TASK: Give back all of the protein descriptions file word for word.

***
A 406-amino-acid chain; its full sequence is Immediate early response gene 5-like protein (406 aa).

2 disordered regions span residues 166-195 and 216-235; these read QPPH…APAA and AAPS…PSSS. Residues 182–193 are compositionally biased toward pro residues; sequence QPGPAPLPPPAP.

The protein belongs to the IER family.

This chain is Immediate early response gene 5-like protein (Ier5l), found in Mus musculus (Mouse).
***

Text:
A 406-amino-acid chain; its full sequence is Immediate early response gene 5-like protein (406 aa).

2 disordered regions span residues 166-195 and 216-235; these read QPPH…APAA and AAPS…PSSS. Residues 182–193 are compositionally biased toward pro residues; sequence QPGPAPLPPPAP.

The protein belongs to the IER family.

This chain is Immediate early response gene 5-like protein (Ier5l), found in Mus musculus (Mouse).